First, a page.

The University of Texas at Austin will require members of its Longhorn Band and Longhorn Pep Band to play its alma mater -- which was first played at a minstrel show where performers likely appeared in blackface -- and the university will create a second marching band in 2022 that will not play its alma mater or fight song.
UT Austin has yet to name the new band, which will be “designed for individuals who want to perform in a marching band, with a focus on leading/directing bands and community engagement,” according to a Wednesday news release announcing the band changes. Financial challenges and concerns about the “Eyes of Texas” alma mater prompted the changes, the release said.
Black students and athletes have called on the university to not play the alma mater, and members of the Longhorn Band have refused to play it at times, The Texas Tribune reported. The Tribune previously reported on emails showing wealthy alumni threatened to revoke donations when university leaders did not strongly back the song in the face of student objections against it.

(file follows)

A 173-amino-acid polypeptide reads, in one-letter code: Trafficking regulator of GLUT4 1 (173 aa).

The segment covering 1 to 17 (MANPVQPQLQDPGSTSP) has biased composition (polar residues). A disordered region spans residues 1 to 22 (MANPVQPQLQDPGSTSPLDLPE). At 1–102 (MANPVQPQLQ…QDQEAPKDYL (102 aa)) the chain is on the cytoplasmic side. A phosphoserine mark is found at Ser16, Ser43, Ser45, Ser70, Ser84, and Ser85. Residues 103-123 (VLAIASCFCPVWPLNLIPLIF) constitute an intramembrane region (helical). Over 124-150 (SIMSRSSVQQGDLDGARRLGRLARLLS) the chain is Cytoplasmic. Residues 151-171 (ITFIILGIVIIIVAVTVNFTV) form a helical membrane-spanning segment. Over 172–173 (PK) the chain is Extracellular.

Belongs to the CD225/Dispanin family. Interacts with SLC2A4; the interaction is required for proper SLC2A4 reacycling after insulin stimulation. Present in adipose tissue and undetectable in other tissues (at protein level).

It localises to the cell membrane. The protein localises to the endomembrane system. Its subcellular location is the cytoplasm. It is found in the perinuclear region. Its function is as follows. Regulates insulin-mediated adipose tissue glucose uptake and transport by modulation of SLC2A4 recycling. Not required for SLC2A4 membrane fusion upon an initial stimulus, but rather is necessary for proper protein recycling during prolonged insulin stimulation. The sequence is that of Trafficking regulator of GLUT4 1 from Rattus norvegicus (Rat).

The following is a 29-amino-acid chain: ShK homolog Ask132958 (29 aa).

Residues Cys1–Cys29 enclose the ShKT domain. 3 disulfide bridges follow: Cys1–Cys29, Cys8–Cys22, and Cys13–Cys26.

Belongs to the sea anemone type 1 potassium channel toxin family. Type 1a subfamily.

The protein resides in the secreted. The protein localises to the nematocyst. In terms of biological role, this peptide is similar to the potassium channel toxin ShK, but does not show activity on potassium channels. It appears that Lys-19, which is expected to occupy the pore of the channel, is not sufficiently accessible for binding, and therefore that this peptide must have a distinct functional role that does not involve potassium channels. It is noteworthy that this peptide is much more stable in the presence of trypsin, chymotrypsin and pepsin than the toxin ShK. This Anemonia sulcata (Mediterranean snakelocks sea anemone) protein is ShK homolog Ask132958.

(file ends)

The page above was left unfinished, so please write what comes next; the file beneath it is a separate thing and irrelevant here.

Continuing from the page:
Last month, UT Austin released a report on the history of the song, finding that it debuted at a student-organized minstrel show in 1903. The committee writing the report suspected students at that show wore blackface while performing but found that the song’s lyrics and meaning were not originally intended to be racist.
In addition to announcing the new band and band repertoire requirements, UT Austin on Wednesday said students in several different bands will receive new $1,000 scholarships. Band section leaders are in line for scholarships of at least $2,500. The scholarships are in addition to non-need-based scholarships.
UT Austin also promised opportunities for different bands to co-perform with the Longhorn Band. And it said it would offer financial support for “outreach efforts and social change opportunities across all university bands” and funding to maintain scholarships for any seniors who opt out of the Longhorn Band in 2021-22.
The university’s president, Jay Hartzell, approved the plan, according to the Wednesday news release.
“During the previous six months, students have worked closely with leadership to identify areas of opportunity for the Longhorn Band to continue to grow, evolve and change in order to restore its historical glory,” it said. “In response, the College of Fine Arts, Butler School and University Bands leadership developed this approach, which President Hartzell approved.”